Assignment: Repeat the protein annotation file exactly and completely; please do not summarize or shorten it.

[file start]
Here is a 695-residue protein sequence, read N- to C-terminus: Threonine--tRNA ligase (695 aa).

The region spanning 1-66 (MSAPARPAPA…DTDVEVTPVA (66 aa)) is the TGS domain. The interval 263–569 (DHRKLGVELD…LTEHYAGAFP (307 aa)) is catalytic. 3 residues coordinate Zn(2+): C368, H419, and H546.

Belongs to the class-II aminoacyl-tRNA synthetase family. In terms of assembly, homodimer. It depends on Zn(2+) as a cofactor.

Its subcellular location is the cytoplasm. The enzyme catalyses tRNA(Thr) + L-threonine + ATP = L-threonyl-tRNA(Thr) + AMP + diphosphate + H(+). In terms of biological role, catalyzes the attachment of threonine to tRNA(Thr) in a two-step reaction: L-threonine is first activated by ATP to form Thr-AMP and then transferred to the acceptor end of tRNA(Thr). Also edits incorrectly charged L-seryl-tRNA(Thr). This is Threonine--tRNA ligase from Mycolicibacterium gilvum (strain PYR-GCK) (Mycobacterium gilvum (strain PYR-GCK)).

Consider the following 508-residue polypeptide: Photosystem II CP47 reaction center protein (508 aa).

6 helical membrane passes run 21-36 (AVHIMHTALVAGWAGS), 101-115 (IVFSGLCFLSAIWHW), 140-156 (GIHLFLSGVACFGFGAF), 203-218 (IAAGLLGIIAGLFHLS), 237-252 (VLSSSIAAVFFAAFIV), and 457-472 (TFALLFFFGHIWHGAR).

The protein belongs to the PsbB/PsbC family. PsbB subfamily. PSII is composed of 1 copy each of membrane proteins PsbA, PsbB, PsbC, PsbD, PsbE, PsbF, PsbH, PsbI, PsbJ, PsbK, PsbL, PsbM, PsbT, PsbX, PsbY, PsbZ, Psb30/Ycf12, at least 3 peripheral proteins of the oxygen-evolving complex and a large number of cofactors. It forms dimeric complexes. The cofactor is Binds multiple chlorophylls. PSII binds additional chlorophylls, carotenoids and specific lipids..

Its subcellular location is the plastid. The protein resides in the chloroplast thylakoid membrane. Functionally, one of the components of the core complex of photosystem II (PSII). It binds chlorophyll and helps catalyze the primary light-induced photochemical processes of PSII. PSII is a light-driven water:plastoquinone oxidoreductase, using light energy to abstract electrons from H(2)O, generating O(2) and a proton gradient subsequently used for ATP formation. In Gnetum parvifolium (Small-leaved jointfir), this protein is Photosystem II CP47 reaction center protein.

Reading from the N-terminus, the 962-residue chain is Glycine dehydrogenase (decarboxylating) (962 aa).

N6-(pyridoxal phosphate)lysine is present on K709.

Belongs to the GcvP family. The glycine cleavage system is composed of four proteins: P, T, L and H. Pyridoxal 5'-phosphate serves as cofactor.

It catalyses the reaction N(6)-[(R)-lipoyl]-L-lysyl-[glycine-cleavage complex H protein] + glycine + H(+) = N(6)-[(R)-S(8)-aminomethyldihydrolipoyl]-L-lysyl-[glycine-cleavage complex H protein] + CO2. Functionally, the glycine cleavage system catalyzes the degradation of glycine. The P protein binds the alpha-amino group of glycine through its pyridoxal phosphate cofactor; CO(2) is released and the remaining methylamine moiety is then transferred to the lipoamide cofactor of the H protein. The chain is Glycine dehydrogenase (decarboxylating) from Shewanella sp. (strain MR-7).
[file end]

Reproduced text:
Here is a 695-residue protein sequence, read N- to C-terminus: Threonine--tRNA ligase (695 aa).

The region spanning 1-66 (MSAPARPAPA…DTDVEVTPVA (66 aa)) is the TGS domain. The interval 263–569 (DHRKLGVELD…LTEHYAGAFP (307 aa)) is catalytic. 3 residues coordinate Zn(2+): C368, H419, and H546.

Belongs to the class-II aminoacyl-tRNA synthetase family. In terms of assembly, homodimer. It depends on Zn(2+) as a cofactor.

Its subcellular location is the cytoplasm. The enzyme catalyses tRNA(Thr) + L-threonine + ATP = L-threonyl-tRNA(Thr) + AMP + diphosphate + H(+). In terms of biological role, catalyzes the attachment of threonine to tRNA(Thr) in a two-step reaction: L-threonine is first activated by ATP to form Thr-AMP and then transferred to the acceptor end of tRNA(Thr). Also edits incorrectly charged L-seryl-tRNA(Thr). This is Threonine--tRNA ligase from Mycolicibacterium gilvum (strain PYR-GCK) (Mycobacterium gilvum (strain PYR-GCK)).

Consider the following 508-residue polypeptide: Photosystem II CP47 reaction center protein (508 aa).

6 helical membrane passes run 21-36 (AVHIMHTALVAGWAGS), 101-115 (IVFSGLCFLSAIWHW), 140-156 (GIHLFLSGVACFGFGAF), 203-218 (IAAGLLGIIAGLFHLS), 237-252 (VLSSSIAAVFFAAFIV), and 457-472 (TFALLFFFGHIWHGAR).

The protein belongs to the PsbB/PsbC family. PsbB subfamily. PSII is composed of 1 copy each of membrane proteins PsbA, PsbB, PsbC, PsbD, PsbE, PsbF, PsbH, PsbI, PsbJ, PsbK, PsbL, PsbM, PsbT, PsbX, PsbY, PsbZ, Psb30/Ycf12, at least 3 peripheral proteins of the oxygen-evolving complex and a large number of cofactors. It forms dimeric complexes. The cofactor is Binds multiple chlorophylls. PSII binds additional chlorophylls, carotenoids and specific lipids..

Its subcellular location is the plastid. The protein resides in the chloroplast thylakoid membrane. Functionally, one of the components of the core complex of photosystem II (PSII). It binds chlorophyll and helps catalyze the primary light-induced photochemical processes of PSII. PSII is a light-driven water:plastoquinone oxidoreductase, using light energy to abstract electrons from H(2)O, generating O(2) and a proton gradient subsequently used for ATP formation. In Gnetum parvifolium (Small-leaved jointfir), this protein is Photosystem II CP47 reaction center protein.

Reading from the N-terminus, the 962-residue chain is Glycine dehydrogenase (decarboxylating) (962 aa).

N6-(pyridoxal phosphate)lysine is present on K709.

Belongs to the GcvP family. The glycine cleavage system is composed of four proteins: P, T, L and H. Pyridoxal 5'-phosphate serves as cofactor.

It catalyses the reaction N(6)-[(R)-lipoyl]-L-lysyl-[glycine-cleavage complex H protein] + glycine + H(+) = N(6)-[(R)-S(8)-aminomethyldihydrolipoyl]-L-lysyl-[glycine-cleavage complex H protein] + CO2. Functionally, the glycine cleavage system catalyzes the degradation of glycine. The P protein binds the alpha-amino group of glycine through its pyridoxal phosphate cofactor; CO(2) is released and the remaining methylamine moiety is then transferred to the lipoamide cofactor of the H protein. The chain is Glycine dehydrogenase (decarboxylating) from Shewanella sp. (strain MR-7).